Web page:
Latest News, State news, releases and Information, WVPA Sharing

Successful chamber event in Marion County overshadowed by Sen. Manchin’s passion for coal

Sen. Manchin with friends at Marion Chamber event
Sen. Manchin with friends at Marion Chamber event

By John Dahlia
Editor, Preston County News & Journal

Wednesday night, I had the chance to attend the Marion County Chamber of Commerce annual dinner event in Fairmont. U.S. Sen. Joe Manchin, (D-W.Va.) was the keynote speaker.

The program itself was and truly is an outstanding example of how a Chamber of Commerce can be successful. More than 500 people attended the dinner held at the beautiful Falcon Center on the Fairmont State University campus. Sen. Manchin, a native of Marion County, was a huge draw. Not surprisingly, when it came time for him to speak, he got a standing ovation.

He began his speech as he always does; connecting to certain folks in the audience by first name and thanking those who put the event together. Like his late uncle A. James, Joe Manchin truly has a real skill in public speaking.

As his presentation continued, Manchin turned attention to a handful of key issues on the minds of most Americans these days. He spoke about his concerns and thoughts on the Iran nuclear deal. Clearly, he and many of his colleagues on both sides of the aisle are truly worried, one way or another, about a long-term agreement with Iran on nuclear weapons and technology. He also spoke at great length about federal highway funding and how the U.S., compared to other parts of the world, spends far too little on its roads and infrastructure. But when he got on the topic of climate and coal his tone changed.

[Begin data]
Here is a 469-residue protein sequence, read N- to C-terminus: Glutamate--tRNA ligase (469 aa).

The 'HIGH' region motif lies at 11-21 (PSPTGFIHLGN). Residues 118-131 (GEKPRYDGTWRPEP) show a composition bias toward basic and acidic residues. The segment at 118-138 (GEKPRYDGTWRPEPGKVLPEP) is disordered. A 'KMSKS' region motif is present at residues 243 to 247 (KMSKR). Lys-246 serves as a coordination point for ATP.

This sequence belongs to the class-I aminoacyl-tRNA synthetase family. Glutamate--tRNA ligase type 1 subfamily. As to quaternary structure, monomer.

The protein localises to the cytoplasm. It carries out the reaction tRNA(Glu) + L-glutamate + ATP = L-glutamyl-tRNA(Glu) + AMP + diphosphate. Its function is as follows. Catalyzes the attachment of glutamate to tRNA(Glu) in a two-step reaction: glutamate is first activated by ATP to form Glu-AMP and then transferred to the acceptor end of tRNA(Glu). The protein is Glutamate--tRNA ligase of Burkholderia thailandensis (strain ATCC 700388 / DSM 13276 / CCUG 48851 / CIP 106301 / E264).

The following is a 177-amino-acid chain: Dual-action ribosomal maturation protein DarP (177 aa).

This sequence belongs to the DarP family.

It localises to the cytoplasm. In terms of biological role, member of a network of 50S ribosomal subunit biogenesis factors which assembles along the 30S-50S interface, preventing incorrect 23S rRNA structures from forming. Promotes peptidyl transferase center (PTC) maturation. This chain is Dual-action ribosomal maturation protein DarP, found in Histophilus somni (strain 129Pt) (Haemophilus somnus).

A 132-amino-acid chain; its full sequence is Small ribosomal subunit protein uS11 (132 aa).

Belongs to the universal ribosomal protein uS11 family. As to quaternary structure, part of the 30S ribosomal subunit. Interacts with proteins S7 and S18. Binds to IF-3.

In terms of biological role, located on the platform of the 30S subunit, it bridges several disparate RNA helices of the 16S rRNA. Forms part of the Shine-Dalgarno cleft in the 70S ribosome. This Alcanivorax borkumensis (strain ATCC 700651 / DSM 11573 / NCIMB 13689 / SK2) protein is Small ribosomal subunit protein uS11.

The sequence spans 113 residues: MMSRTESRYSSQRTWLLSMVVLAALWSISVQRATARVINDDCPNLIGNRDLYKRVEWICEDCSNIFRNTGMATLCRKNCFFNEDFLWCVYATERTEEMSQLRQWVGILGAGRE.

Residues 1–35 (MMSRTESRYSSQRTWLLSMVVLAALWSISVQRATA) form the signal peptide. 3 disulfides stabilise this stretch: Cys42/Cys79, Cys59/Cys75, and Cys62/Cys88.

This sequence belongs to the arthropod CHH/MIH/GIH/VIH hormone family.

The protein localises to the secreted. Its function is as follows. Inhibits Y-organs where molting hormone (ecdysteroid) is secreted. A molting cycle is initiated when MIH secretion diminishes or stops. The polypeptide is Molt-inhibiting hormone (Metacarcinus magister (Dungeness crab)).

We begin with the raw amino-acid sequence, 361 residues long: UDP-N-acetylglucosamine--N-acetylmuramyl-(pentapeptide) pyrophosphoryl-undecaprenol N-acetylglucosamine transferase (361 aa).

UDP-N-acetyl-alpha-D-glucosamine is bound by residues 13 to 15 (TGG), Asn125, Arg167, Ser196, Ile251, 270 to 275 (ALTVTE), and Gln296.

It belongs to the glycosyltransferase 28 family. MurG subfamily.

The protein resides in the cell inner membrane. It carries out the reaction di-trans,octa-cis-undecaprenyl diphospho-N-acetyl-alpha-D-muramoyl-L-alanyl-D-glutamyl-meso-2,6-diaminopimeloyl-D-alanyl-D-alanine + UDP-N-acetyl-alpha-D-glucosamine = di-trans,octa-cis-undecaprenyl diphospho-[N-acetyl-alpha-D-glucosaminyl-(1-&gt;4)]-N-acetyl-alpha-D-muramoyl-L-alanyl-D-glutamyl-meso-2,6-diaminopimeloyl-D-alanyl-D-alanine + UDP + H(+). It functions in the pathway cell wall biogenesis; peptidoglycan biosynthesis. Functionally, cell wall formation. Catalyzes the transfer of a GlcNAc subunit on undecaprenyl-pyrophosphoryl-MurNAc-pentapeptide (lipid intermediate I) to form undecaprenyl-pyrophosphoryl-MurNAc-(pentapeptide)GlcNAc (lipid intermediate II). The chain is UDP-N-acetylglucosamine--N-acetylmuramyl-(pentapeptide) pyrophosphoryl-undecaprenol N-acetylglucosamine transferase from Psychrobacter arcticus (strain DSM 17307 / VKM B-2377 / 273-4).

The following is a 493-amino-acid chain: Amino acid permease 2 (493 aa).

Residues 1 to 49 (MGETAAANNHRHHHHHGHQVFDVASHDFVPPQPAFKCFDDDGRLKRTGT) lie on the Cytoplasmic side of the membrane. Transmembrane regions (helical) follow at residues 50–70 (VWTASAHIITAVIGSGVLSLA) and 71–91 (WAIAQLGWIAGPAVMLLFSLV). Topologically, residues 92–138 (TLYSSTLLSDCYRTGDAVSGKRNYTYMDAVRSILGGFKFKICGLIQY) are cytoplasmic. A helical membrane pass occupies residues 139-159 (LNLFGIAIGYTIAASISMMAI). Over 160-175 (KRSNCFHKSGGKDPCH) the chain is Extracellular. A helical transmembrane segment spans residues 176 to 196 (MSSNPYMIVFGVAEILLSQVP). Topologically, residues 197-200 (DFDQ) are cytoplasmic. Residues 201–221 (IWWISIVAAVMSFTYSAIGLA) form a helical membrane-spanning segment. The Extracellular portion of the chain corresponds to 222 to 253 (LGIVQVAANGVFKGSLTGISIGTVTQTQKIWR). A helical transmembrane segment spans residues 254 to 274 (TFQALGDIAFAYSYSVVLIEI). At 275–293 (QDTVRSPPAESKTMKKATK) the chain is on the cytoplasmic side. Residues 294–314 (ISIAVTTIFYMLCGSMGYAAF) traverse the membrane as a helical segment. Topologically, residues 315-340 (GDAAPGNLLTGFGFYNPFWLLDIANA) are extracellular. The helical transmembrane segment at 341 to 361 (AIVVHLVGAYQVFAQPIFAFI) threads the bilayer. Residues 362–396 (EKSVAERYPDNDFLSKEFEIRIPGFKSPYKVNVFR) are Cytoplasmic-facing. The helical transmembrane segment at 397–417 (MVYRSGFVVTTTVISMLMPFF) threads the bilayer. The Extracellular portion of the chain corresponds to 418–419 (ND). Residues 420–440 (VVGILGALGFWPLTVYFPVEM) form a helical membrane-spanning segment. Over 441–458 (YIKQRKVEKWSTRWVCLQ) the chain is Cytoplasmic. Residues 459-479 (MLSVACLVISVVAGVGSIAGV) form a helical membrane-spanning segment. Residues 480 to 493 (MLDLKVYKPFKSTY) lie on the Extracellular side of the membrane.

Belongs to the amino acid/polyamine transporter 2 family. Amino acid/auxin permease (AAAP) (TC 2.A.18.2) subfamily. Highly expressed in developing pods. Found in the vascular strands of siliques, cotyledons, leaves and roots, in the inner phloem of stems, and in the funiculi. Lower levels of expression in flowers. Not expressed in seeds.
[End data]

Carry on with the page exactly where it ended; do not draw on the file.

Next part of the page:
Sen. Manchin has a long history and deep connection to coal mining in West Virginia, going all the way back to 1968 in his hometown of Farmington when a mine disaster at CONSOL No. 9 mine claimed the lives of 78 miners, including Manchin’s Uncle John. So on this particular issue, Sen. Manchin had a lot to say.

By far, Manchin’s most impactful statements on coal mining and climate was the utter frustration that very few, if any, of his colleagues on Capitol Hill, other than the entire West Virginia Congressional Delegation, agreed a war on coal is happening. He gave specific and startling details on what would happen if the United States suddenly stopped using coal.

“Most of New York, the East Coast and Washington would go dark,” Manchin explained. “About 125 million Americans would be affected. People would suffer.”

Manchin questioned why President Obama and the Environmental Protection Agency were so consumed with ending the use of coal and coal mining in the U.S. He gave several examples of how Germany and Japan are leading the world in clean-coal technology. Both nations, as well as Canada, have either built and are using commercial coal-fired power plants that capture its carbon dioxide emissions or in the case of Japan, planning to build one they are calling the world’s most efficient coal plant — an integrated gasification combined cycle (IGCC) plant.

Manchin received applause at one point when he brought up Obama’s plan to provide millions of dollars of funding to areas most affected by the EPAs anti-coal initiative.

“West Virginia doesn’t need a hand out,” Manchin said. “We need jobs.”

No question, Sen. Manchin and every other member of the state’s congressional delegation are battling hard in this war on coal — a war that is more ideological and cultural then a real effort to help the environment. The facts are undeniable. The EPA’s Clean Power Plan would eliminate a fraction of a fraction of the carbon emissions happening around the world. But support for our fossil fuel dug from the Earth does not go very far beyond the Mountain State.


Comments are closed.

Subscribe to Our Newsletter

Subscribe to Our Newsletter

And get our latest content in your inbox

Invalid email address